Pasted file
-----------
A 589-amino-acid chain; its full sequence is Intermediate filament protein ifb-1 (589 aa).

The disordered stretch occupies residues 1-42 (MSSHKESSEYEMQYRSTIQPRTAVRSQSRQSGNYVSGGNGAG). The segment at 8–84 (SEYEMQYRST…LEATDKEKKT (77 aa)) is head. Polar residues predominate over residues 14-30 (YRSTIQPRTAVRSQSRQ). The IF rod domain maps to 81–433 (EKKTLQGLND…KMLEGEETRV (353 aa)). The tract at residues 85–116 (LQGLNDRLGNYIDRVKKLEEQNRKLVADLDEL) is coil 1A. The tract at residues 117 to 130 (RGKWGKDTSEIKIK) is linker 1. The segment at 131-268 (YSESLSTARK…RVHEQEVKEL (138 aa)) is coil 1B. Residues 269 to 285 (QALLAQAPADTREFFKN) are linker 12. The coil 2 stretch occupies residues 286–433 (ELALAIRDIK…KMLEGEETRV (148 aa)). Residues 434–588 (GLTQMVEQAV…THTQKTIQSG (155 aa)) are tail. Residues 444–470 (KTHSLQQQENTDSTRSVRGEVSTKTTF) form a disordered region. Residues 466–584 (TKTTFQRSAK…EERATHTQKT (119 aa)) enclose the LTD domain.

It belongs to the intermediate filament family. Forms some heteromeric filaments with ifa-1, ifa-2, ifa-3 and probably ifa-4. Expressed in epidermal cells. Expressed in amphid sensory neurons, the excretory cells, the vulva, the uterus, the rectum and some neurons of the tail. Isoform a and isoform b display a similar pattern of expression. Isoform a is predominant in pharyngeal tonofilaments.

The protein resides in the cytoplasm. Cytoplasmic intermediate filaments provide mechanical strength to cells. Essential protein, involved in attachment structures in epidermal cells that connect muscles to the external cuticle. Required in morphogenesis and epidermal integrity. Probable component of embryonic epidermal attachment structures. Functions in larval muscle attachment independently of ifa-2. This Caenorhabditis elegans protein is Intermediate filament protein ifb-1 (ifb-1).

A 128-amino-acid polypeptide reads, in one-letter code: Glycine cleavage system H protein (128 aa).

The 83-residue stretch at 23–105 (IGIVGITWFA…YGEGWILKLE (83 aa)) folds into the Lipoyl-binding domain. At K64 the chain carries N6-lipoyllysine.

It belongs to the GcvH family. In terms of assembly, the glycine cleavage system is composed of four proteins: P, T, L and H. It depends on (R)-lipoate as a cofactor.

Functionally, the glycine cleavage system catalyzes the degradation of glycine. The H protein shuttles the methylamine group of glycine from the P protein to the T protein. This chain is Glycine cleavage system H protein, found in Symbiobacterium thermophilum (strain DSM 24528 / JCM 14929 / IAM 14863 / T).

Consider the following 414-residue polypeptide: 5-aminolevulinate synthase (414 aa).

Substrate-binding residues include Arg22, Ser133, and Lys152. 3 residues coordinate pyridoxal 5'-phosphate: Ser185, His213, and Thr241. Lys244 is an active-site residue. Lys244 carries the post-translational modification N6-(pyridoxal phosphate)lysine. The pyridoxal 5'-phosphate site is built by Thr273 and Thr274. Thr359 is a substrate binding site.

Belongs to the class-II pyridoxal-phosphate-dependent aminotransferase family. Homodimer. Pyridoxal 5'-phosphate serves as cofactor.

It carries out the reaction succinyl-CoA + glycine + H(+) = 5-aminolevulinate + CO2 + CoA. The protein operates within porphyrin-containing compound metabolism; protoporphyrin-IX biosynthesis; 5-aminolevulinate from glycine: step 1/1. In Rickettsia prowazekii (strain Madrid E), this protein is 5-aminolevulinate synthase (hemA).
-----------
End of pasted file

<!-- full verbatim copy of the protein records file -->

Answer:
A 589-amino-acid chain; its full sequence is Intermediate filament protein ifb-1 (589 aa).

The disordered stretch occupies residues 1-42 (MSSHKESSEYEMQYRSTIQPRTAVRSQSRQSGNYVSGGNGAG). The segment at 8–84 (SEYEMQYRST…LEATDKEKKT (77 aa)) is head. Polar residues predominate over residues 14-30 (YRSTIQPRTAVRSQSRQ). The IF rod domain maps to 81–433 (EKKTLQGLND…KMLEGEETRV (353 aa)). The tract at residues 85–116 (LQGLNDRLGNYIDRVKKLEEQNRKLVADLDEL) is coil 1A. The tract at residues 117 to 130 (RGKWGKDTSEIKIK) is linker 1. The segment at 131-268 (YSESLSTARK…RVHEQEVKEL (138 aa)) is coil 1B. Residues 269 to 285 (QALLAQAPADTREFFKN) are linker 12. The coil 2 stretch occupies residues 286–433 (ELALAIRDIK…KMLEGEETRV (148 aa)). Residues 434–588 (GLTQMVEQAV…THTQKTIQSG (155 aa)) are tail. Residues 444–470 (KTHSLQQQENTDSTRSVRGEVSTKTTF) form a disordered region. Residues 466–584 (TKTTFQRSAK…EERATHTQKT (119 aa)) enclose the LTD domain.

It belongs to the intermediate filament family. Forms some heteromeric filaments with ifa-1, ifa-2, ifa-3 and probably ifa-4. Expressed in epidermal cells. Expressed in amphid sensory neurons, the excretory cells, the vulva, the uterus, the rectum and some neurons of the tail. Isoform a and isoform b display a similar pattern of expression. Isoform a is predominant in pharyngeal tonofilaments.

The protein resides in the cytoplasm. Cytoplasmic intermediate filaments provide mechanical strength to cells. Essential protein, involved in attachment structures in epidermal cells that connect muscles to the external cuticle. Required in morphogenesis and epidermal integrity. Probable component of embryonic epidermal attachment structures. Functions in larval muscle attachment independently of ifa-2. This Caenorhabditis elegans protein is Intermediate filament protein ifb-1 (ifb-1).

A 128-amino-acid polypeptide reads, in one-letter code: Glycine cleavage system H protein (128 aa).

The 83-residue stretch at 23–105 (IGIVGITWFA…YGEGWILKLE (83 aa)) folds into the Lipoyl-binding domain. At K64 the chain carries N6-lipoyllysine.

It belongs to the GcvH family. In terms of assembly, the glycine cleavage system is composed of four proteins: P, T, L and H. It depends on (R)-lipoate as a cofactor.

Functionally, the glycine cleavage system catalyzes the degradation of glycine. The H protein shuttles the methylamine group of glycine from the P protein to the T protein. This chain is Glycine cleavage system H protein, found in Symbiobacterium thermophilum (strain DSM 24528 / JCM 14929 / IAM 14863 / T).

Consider the following 414-residue polypeptide: 5-aminolevulinate synthase (414 aa).

Substrate-binding residues include Arg22, Ser133, and Lys152. 3 residues coordinate pyridoxal 5'-phosphate: Ser185, His213, and Thr241. Lys244 is an active-site residue. Lys244 carries the post-translational modification N6-(pyridoxal phosphate)lysine. The pyridoxal 5'-phosphate site is built by Thr273 and Thr274. Thr359 is a substrate binding site.

Belongs to the class-II pyridoxal-phosphate-dependent aminotransferase family. Homodimer. Pyridoxal 5'-phosphate serves as cofactor.

It carries out the reaction succinyl-CoA + glycine + H(+) = 5-aminolevulinate + CO2 + CoA. The protein operates within porphyrin-containing compound metabolism; protoporphyrin-IX biosynthesis; 5-aminolevulinate from glycine: step 1/1. In Rickettsia prowazekii (strain Madrid E), this protein is 5-aminolevulinate synthase (hemA).